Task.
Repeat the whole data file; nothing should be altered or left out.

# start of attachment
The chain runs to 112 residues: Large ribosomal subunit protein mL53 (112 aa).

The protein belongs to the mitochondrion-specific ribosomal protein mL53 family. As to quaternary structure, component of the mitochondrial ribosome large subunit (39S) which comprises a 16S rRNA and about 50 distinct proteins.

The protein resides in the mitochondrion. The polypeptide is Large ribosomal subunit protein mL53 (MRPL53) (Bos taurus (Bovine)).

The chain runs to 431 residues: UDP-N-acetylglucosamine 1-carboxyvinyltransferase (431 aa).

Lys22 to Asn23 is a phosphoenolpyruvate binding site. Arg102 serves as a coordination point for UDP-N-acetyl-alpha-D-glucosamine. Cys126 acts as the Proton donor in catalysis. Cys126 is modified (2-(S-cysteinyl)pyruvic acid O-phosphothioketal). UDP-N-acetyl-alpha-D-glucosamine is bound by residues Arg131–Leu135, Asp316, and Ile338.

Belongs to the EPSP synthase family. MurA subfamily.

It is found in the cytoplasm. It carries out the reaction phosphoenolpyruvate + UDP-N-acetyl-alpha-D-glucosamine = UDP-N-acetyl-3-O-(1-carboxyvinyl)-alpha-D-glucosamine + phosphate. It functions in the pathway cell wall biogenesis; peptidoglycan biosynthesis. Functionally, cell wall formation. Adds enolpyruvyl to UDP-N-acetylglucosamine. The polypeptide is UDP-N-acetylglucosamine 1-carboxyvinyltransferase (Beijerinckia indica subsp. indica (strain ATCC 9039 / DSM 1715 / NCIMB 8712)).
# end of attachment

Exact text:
The chain runs to 112 residues: Large ribosomal subunit protein mL53 (112 aa).

The protein belongs to the mitochondrion-specific ribosomal protein mL53 family. As to quaternary structure, component of the mitochondrial ribosome large subunit (39S) which comprises a 16S rRNA and about 50 distinct proteins.

The protein resides in the mitochondrion. The polypeptide is Large ribosomal subunit protein mL53 (MRPL53) (Bos taurus (Bovine)).

The chain runs to 431 residues: UDP-N-acetylglucosamine 1-carboxyvinyltransferase (431 aa).

Lys22 to Asn23 is a phosphoenolpyruvate binding site. Arg102 serves as a coordination point for UDP-N-acetyl-alpha-D-glucosamine. Cys126 acts as the Proton donor in catalysis. Cys126 is modified (2-(S-cysteinyl)pyruvic acid O-phosphothioketal). UDP-N-acetyl-alpha-D-glucosamine is bound by residues Arg131–Leu135, Asp316, and Ile338.

Belongs to the EPSP synthase family. MurA subfamily.

It is found in the cytoplasm. It carries out the reaction phosphoenolpyruvate + UDP-N-acetyl-alpha-D-glucosamine = UDP-N-acetyl-3-O-(1-carboxyvinyl)-alpha-D-glucosamine + phosphate. It functions in the pathway cell wall biogenesis; peptidoglycan biosynthesis. Functionally, cell wall formation. Adds enolpyruvyl to UDP-N-acetylglucosamine. The polypeptide is UDP-N-acetylglucosamine 1-carboxyvinyltransferase (Beijerinckia indica subsp. indica (strain ATCC 9039 / DSM 1715 / NCIMB 8712)).